Grief and anger among relatives of Italy bridge collapse victims

Tragedy that killed at least 39 in Genoa is blamed on political failures

A woman look at the collapsed Morandi Bridge, in the port city of Genoa, Italy August 16, 2018.  REUTERS/Stefano Rellandini
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In a town perched between hills and the sea and built on a web of bridges and flyovers, the morgue of Genoa’s San Martino hospital was filled on Thursday with grieving relatives of victims of the collapse of the Morandi bridge two days before.

The deaths of 39 people, with up to 20 more still missing, has been hard to absorb both for those directly affected and the country as a whole.

"It could have been anyone of us," a relative of one of the victims, who asked not to be named, told The National.

His brother-in-law, Antonio Stanzione, was travelling on holidays with three other friends in their 20s, from the southern town of Torre del Greco to the French city of Nice.

“They were supposed to go on holiday in the south of Italy, but they changed their mind last minute and decided to go to Nice instead,” the relative said.

Matteo Bertonati, one of the victims who died alongside Stanzione, had suggested the trip to Nice, where his sister had a house. The twist of fate sealed their doom.

Toto Toralbo, 29, spoke of his friend of Giovanni Battiloro, who had died, and his volunteer work last year with rescue crews after a fire in Italy’s south.

"We gave assistance to the emergency units as volunteers when the fire started at the Vesuvio in 2017," Mr Toralbo told The National. "He always fought for civil rights … he did not give up but this is a country that does not repair its bridges, this is a country that does not protect its youth."

Grief at personal loss is accompanied by political anger at the state of the country. Mr Toralbo has taken to social media to demand justice.

Following the collapse, the government said it would terminate the contract of the highway operator, Autostrade per l’Italia, which is responsible for road safety. The company’s shares fell almost 30 per cent on Wednesday following the government’s announcement.

The Benetton clothing family, who own the biggest shareholder in Autostrade per l’Italia, came under fire for not investing enough in public infrastructure. A picture of the bridge with the Benetton slogan, “United Colours of Benetton”, is doing the rounds on Twitter.

Marco Caciotto, political analyst at the University of Milan, said that the disaster at the Morandi Bridge had been pounced on by Italy’s populists.


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Interior Minister Matteo Salvini of Italy’s eurosceptic League party has declared the failure of the bridge must be a turning point. Mr Salvini wants to increase investment in infrastructure and hinted that EU spending limits could put lives at risk.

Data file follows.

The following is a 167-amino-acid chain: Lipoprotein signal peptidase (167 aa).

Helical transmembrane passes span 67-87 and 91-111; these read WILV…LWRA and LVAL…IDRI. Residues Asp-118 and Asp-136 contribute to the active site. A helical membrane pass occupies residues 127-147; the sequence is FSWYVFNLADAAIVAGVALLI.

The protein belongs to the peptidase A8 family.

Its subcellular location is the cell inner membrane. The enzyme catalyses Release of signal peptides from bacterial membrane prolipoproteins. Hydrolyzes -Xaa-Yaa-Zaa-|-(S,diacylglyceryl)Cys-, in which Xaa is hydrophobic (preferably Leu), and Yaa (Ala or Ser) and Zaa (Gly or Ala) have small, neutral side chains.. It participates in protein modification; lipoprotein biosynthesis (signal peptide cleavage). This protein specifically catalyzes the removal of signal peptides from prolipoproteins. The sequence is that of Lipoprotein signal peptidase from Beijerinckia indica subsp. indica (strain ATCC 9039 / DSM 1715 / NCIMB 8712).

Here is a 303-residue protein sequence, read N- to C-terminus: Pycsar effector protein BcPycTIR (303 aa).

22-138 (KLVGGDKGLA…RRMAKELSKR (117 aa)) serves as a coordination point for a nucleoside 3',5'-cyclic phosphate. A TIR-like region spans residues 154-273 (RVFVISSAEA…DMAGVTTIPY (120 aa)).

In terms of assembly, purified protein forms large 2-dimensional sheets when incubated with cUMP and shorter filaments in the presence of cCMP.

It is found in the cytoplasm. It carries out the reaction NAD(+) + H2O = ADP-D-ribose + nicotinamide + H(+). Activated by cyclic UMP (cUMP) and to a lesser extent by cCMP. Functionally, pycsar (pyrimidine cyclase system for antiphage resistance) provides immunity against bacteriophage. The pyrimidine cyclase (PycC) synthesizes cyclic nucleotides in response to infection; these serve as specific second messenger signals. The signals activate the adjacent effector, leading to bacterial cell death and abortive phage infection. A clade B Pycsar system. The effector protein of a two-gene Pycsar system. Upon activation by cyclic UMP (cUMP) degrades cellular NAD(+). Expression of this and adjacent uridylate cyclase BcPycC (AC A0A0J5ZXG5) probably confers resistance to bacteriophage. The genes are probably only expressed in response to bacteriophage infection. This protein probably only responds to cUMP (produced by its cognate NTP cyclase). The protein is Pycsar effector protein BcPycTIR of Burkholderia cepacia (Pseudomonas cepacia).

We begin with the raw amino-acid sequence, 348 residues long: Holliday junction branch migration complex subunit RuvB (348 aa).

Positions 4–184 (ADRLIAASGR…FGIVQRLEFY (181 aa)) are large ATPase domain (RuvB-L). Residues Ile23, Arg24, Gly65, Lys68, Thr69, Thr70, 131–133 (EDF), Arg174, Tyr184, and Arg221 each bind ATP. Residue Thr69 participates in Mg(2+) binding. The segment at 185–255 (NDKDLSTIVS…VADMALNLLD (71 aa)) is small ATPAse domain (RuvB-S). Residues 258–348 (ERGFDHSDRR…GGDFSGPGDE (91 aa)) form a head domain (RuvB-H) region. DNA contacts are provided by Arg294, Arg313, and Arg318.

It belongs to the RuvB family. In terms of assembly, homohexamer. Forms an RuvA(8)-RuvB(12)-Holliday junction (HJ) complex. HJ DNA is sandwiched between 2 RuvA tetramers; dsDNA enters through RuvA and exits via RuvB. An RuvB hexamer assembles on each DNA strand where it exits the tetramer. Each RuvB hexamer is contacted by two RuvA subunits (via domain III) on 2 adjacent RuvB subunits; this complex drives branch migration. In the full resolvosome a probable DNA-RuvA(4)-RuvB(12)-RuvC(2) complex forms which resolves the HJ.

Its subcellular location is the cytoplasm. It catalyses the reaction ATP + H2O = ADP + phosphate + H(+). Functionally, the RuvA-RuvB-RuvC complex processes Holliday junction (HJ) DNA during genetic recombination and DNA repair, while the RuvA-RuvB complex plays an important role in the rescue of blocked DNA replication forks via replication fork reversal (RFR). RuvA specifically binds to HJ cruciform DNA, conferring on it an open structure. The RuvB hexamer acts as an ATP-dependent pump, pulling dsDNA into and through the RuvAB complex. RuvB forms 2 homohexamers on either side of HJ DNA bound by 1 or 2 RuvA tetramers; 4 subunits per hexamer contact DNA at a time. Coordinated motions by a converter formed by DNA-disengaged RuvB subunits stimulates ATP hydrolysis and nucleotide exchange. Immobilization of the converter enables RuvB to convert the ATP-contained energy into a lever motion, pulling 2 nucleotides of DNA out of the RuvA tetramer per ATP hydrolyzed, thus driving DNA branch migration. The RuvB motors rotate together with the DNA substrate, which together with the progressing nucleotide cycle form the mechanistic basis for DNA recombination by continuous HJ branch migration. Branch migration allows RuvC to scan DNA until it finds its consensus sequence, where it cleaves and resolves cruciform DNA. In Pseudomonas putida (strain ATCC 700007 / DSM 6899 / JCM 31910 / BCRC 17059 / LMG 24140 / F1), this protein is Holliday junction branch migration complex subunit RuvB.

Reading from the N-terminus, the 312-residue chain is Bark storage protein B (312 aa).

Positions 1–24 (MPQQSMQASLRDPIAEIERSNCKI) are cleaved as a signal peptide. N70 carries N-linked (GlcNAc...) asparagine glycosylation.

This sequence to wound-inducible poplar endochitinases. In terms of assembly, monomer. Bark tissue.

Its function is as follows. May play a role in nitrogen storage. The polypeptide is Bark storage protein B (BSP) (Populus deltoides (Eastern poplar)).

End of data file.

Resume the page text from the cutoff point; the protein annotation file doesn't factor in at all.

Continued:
“If external constraints prevent us from spending to have safe roads and schools, then it really calls into question whether it makes sense to follow these rules,” Mr Salvini said. “There can be no trade-off between fiscal rules and the safety of Italians."

However brave the political rhetoric has become, Italy is unlikely to shake off the constraints on its budget anytime soon.

“Italy has a huge public debt,” said Mr Caciotto. “A politician can do one of two things: either he admits he can’t do anything, or he blames someone else.”

Appartment buildings are seen under the Morandi motorway bridge, two days after a section collapsed in Genoa on August 16, 2018. - A vast span of the Morandi bridge caved in during a heavy rainstorm in the northern port city on August 14, 2018, sending about 35 cars and several trucks plunging 45 metres (150 feet) onto railway tracks below and killing at least 39 people. (Photo by MARCO BERTORELLO / AFP)

Besides the families of the dead and those injured, the disaster will affect hundreds of thousands for months and years to come. Not only is one of the main north-south traffic arteries in the country broken, but at least 600 people have been evacuated from homes under what is left of the bridge.

The Kromer family does not know whether they will ever be able to return to their home. "We were told to take things for two days, but now it looks like we won't be able to go home," Adriana Monaco Kromer, 58, told The National.

Genoa’s mayor, Marco Bucci, said “it will be difficult to save those houses under a bridge that might have to be taken down,” and said residents will be the “number one priority.”

Ms Kromer said she did not have much faith in the municipality taking care of them. “Maybe they will pay us for a hotel for a few weeks, but in the long term, what will we do?”

At a makeshift reception centre, treatment is available for those traumatised by the bridge collapse.

Maria Tini, 58, a volunteer doctor, said many of the people she had assisted had abandoned their cars on the bridge. “There is one man from Ravenna who is suffering deep shock,” she said. “He suffers from frequent panic attacks and says he feels like he is being dragged down into the void with the others.”

Genoa’s recovery, she added, would be a great deal more complicated than the cost and complexity of building a new bridge.


Genoa bridge collapse: Rescue workers search for survivors - in pictures

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